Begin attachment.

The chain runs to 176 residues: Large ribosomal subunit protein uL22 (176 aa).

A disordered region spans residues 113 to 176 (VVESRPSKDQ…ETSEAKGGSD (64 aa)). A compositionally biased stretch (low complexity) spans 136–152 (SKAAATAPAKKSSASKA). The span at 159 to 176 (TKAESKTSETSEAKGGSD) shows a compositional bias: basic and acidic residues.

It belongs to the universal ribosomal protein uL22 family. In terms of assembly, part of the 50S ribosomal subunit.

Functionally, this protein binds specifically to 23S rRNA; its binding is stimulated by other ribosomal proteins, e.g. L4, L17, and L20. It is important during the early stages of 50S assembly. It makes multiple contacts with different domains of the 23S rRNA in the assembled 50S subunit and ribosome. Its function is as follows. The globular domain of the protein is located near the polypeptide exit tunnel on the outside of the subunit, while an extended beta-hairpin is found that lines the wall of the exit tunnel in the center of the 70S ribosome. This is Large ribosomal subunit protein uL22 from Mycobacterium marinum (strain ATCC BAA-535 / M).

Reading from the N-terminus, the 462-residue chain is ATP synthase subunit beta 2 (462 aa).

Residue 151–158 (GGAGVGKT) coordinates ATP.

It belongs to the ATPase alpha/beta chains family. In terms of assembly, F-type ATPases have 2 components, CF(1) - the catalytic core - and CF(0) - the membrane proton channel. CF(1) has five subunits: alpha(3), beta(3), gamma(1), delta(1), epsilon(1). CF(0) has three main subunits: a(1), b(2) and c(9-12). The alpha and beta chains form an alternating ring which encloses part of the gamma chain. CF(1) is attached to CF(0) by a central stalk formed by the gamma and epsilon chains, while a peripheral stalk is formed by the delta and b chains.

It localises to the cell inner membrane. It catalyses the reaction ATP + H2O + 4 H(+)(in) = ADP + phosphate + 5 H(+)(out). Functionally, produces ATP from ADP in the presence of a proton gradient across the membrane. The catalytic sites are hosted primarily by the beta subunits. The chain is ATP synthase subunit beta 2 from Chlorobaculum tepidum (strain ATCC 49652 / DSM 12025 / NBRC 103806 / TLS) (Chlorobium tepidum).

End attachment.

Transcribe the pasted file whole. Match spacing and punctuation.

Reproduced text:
The chain runs to 176 residues: Large ribosomal subunit protein uL22 (176 aa).

A disordered region spans residues 113 to 176 (VVESRPSKDQ…ETSEAKGGSD (64 aa)). A compositionally biased stretch (low complexity) spans 136–152 (SKAAATAPAKKSSASKA). The span at 159 to 176 (TKAESKTSETSEAKGGSD) shows a compositional bias: basic and acidic residues.

It belongs to the universal ribosomal protein uL22 family. In terms of assembly, part of the 50S ribosomal subunit.

Functionally, this protein binds specifically to 23S rRNA; its binding is stimulated by other ribosomal proteins, e.g. L4, L17, and L20. It is important during the early stages of 50S assembly. It makes multiple contacts with different domains of the 23S rRNA in the assembled 50S subunit and ribosome. Its function is as follows. The globular domain of the protein is located near the polypeptide exit tunnel on the outside of the subunit, while an extended beta-hairpin is found that lines the wall of the exit tunnel in the center of the 70S ribosome. This is Large ribosomal subunit protein uL22 from Mycobacterium marinum (strain ATCC BAA-535 / M).

Reading from the N-terminus, the 462-residue chain is ATP synthase subunit beta 2 (462 aa).

Residue 151–158 (GGAGVGKT) coordinates ATP.

It belongs to the ATPase alpha/beta chains family. In terms of assembly, F-type ATPases have 2 components, CF(1) - the catalytic core - and CF(0) - the membrane proton channel. CF(1) has five subunits: alpha(3), beta(3), gamma(1), delta(1), epsilon(1). CF(0) has three main subunits: a(1), b(2) and c(9-12). The alpha and beta chains form an alternating ring which encloses part of the gamma chain. CF(1) is attached to CF(0) by a central stalk formed by the gamma and epsilon chains, while a peripheral stalk is formed by the delta and b chains.

It localises to the cell inner membrane. It catalyses the reaction ATP + H2O + 4 H(+)(in) = ADP + phosphate + 5 H(+)(out). Functionally, produces ATP from ADP in the presence of a proton gradient across the membrane. The catalytic sites are hosted primarily by the beta subunits. The chain is ATP synthase subunit beta 2 from Chlorobaculum tepidum (strain ATCC 49652 / DSM 12025 / NBRC 103806 / TLS) (Chlorobium tepidum).